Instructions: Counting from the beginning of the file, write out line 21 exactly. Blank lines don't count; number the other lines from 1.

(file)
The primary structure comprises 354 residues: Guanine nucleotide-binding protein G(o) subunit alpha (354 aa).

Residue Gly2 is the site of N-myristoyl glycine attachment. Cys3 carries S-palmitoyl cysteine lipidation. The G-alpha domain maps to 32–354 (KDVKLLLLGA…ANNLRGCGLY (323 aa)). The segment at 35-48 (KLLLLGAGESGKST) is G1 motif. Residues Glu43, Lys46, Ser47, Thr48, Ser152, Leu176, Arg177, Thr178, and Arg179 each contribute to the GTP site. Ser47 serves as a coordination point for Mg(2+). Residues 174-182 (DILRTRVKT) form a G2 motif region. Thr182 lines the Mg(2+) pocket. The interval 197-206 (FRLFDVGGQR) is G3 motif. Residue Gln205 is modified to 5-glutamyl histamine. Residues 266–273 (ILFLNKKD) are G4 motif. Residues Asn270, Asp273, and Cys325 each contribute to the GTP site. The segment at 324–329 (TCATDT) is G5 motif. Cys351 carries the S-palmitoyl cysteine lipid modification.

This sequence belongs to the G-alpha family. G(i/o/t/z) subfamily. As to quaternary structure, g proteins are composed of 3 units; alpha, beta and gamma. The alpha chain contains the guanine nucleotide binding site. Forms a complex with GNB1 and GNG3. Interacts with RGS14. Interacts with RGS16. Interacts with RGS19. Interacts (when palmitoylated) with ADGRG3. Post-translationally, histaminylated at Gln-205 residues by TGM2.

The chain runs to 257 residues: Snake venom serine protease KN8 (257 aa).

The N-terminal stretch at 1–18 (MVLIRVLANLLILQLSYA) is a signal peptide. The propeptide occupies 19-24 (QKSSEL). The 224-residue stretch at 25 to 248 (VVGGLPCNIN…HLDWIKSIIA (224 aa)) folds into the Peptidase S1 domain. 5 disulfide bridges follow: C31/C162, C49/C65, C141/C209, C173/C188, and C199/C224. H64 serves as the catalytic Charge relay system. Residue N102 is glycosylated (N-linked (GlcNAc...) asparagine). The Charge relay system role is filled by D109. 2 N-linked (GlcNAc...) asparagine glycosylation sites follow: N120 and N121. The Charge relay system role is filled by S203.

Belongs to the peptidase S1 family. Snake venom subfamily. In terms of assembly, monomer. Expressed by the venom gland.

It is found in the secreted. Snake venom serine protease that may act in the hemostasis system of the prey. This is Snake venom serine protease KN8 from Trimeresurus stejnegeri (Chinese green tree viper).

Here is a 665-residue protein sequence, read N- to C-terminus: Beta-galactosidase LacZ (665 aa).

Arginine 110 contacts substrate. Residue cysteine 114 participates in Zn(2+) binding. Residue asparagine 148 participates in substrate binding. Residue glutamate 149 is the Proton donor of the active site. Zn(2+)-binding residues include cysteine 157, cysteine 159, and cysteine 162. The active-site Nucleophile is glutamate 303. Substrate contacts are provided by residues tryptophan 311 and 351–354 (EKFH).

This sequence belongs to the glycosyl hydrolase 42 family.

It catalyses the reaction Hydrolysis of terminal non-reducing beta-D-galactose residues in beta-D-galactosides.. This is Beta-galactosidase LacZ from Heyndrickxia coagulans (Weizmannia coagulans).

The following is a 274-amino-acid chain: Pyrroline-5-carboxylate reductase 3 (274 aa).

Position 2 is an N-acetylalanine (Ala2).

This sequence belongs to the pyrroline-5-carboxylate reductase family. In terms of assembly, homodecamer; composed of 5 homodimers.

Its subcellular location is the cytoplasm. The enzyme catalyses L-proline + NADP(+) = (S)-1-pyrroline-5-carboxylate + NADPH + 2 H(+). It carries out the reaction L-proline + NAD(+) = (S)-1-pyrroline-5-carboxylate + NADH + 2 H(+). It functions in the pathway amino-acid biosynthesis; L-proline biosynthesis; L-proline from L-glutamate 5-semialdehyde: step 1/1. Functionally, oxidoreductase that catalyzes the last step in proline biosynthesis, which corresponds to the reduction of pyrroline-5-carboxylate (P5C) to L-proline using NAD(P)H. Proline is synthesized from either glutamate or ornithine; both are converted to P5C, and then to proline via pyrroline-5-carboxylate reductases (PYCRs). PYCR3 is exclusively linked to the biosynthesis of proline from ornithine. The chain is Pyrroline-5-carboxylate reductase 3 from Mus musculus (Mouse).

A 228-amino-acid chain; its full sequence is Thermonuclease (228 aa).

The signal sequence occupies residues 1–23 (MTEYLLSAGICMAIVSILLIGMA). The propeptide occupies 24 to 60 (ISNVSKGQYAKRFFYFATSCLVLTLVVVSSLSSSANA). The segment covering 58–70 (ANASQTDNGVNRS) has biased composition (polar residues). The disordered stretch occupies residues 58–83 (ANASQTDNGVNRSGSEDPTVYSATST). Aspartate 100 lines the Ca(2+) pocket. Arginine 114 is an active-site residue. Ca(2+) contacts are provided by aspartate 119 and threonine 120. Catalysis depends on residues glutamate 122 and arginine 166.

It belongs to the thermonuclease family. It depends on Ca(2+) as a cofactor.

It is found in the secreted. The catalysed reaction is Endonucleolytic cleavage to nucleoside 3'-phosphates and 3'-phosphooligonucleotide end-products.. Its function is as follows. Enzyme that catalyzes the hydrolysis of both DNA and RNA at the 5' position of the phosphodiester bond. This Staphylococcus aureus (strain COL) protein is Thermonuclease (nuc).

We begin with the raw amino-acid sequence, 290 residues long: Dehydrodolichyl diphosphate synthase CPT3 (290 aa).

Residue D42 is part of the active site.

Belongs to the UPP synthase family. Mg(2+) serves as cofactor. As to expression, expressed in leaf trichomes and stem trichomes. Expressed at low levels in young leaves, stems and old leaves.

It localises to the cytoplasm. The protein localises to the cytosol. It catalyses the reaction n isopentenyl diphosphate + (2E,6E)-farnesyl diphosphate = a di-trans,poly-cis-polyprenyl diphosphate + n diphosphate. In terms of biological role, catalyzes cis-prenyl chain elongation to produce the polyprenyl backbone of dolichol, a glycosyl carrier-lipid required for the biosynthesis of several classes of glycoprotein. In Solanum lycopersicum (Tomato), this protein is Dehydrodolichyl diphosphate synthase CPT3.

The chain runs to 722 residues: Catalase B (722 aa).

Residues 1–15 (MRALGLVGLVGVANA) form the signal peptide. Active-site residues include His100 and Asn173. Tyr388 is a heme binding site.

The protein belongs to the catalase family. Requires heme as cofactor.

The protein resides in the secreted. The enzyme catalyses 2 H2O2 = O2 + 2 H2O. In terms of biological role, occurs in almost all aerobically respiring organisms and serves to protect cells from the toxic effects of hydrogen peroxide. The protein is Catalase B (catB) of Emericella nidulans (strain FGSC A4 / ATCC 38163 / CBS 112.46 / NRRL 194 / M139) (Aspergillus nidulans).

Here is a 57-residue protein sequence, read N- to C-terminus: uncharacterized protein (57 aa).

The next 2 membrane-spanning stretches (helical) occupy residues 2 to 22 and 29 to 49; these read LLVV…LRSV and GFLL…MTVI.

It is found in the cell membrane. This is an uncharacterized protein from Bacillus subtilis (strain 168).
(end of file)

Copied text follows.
Residue D42 is part of the active site.